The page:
Bangkok bomb attacks: What we know and what we don’t know so far
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Bangkok bomb attacks: What we know and what we don’t know so far


On Monday evening at roughly 7pm, an explosion occurred at the Erawan shrine at the busy Ratchaprasong Intersection in the commercial center of Bangkok. As emergency services and police rushed to the scene, they saw a scene of massive carnage caused by the blast, with several people either injured or killed, vehicles on fire and the shrine itself damaged.

Police have quickly concluded that the explosion was caused by an “improvised explosive device” (IED), thus ruling out an accident. During the investigation, two more bombs were found in close proximity and were defused.


According to latest official figures, at least 20 people were killed, among them six Thais, four Malaysians, four Chinese, two from Hong Kong, one Singaporean, one Indonesian and two so far unidentified victims. Khaosod English has a more detailed list with short biographies of the victims.


Image via ThaiPBS.

About 120 people have been injured.


On Tuesday, police released CCTV footage of the shrine shortly before the blast, showing a man in a yellow shirt going to the fenced area and dropping a backpack before leaving the scene. Police spokesman Lt. Gen. Prawut Thavornsiri told reporters that “the guy is not just the suspect. He is the bomber.”

A warrant for his arrest – specified as an “unnamed foreigner” – was issued by authorities Wednesday evening. It is not unusual for Thai courts to issue arrest warrants for suspects that haven’t been identified.

On Wednesday, police released a composite sketch of the main suspect based on eyewitnesses and have also placed a bounty of 1 million Thai Baht (roughly $28,000).


A police composite sketch of the main suspect in the Bangkok bomb attack on August 17, 2015. Police have also placed a bounty of $28,000. Pic: Royal Thai Police.

A police spokesman said in an interview Wednesday that two other men seen in CCTV footage are also suspects. Earlier Wednesday, police said that the investigation had been widened to include the possibility of Thai co-conspirators in the attack.

Meanwhile, CNN reported Wednesday evening that they spoke to a moto cycle taxi driver who believed to have given the suspect a ride to Lumphini Park after the blast. The driver described him as “calm” and spoke “unfamiliar a language on his cellphone”.


The short answer is: We don’t know yet! Because of the unprecedented nature of the attack, there’s simply nothing comparable in recent Thai history to draw from. I wrote a detailed dissection and debunking of the main theories, including anti-military junta activists (“… because it’d do their cause more harm than good”) and South Thai insurgent separatists (“…because they don’t operate as far as Bangkok”). But he also noted:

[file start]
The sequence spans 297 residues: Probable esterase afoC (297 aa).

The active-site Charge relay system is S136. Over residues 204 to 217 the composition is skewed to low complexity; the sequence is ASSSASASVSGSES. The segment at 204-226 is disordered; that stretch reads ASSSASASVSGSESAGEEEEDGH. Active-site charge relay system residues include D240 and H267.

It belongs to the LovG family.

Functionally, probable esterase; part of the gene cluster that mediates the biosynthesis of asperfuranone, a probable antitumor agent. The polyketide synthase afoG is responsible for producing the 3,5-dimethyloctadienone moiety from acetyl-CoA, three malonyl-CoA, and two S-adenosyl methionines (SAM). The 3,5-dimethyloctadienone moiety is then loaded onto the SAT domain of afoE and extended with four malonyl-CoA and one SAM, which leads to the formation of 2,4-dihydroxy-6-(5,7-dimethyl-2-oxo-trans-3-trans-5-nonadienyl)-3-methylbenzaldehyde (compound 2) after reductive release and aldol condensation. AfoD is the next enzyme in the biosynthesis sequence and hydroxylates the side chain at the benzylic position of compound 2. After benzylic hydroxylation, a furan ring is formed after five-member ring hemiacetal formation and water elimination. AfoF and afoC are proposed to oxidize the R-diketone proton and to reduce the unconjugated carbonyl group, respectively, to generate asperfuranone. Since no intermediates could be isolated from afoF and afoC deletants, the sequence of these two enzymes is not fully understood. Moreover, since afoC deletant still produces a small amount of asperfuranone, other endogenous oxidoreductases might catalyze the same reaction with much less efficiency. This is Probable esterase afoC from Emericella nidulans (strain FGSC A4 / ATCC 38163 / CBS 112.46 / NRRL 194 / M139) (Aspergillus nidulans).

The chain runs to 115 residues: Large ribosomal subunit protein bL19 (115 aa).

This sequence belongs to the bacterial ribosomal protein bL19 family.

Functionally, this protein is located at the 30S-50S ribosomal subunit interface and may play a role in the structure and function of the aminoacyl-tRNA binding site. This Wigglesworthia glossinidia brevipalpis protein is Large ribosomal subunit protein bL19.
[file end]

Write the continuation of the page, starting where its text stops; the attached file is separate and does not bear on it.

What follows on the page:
Nevertheless, whoever made carried out these attacks has played into the hands of the hawkish Thai military government, regardless of the intentions. It potentially delivers them the justification for harsher security measures or, even worse, a reason to somehow remain even more of an influential power stakeholder in the near distant future, thanks to political changes being undertaken since the coup.

Many Thai outlets are speculating that the bombings were revenge attacks for Thailand’s deportation of more than 100 Chinese Uighur Muslims last month. No evidence has emerged to back up this theory and Thailand’s Prime Minister Prayuth Chan-ocha told reporters Wednesday that he has ruled out Uighurs as suspects.

Also, Bangkok is not a usual target by international terrorists, as Saksith Saiyasombut wrote for Siam Voices in 2013:

While Bangkok is more a logistical hub for terrorist groups, that is not to say that there has never been any terrorist activity in Thailand (I’m looking at you, Chalerm!). In early 2012, the US Embassy issued a warning to its citizens, which was immediately followed by the arrest of a suspect of the Lebanese Hezbollah. A month later, three Iranians literally blew up their cover and were suspected to have made plans to attack Israeli targets in Bangkok. A year later, Thai authorities (namely then-deputy prime minister Chalerm Yubamrung) spoke of an Al Qaeda terror plot against the US consulate in Chiang Mai, only then to bizarrely announce a day later that the suspect had already left the country unhindered.


On Tuesday at 1pm local time, a second explosion was reported at the Sathorn ferry pier along the Chao Phraya river. No one was injured and as CCTV footage shows the explosive device fell into the water before detonating. Police say that the device was dropped from above and later stated that it was “similar” to the one used in Monday’s attack, but would not make a direct connection.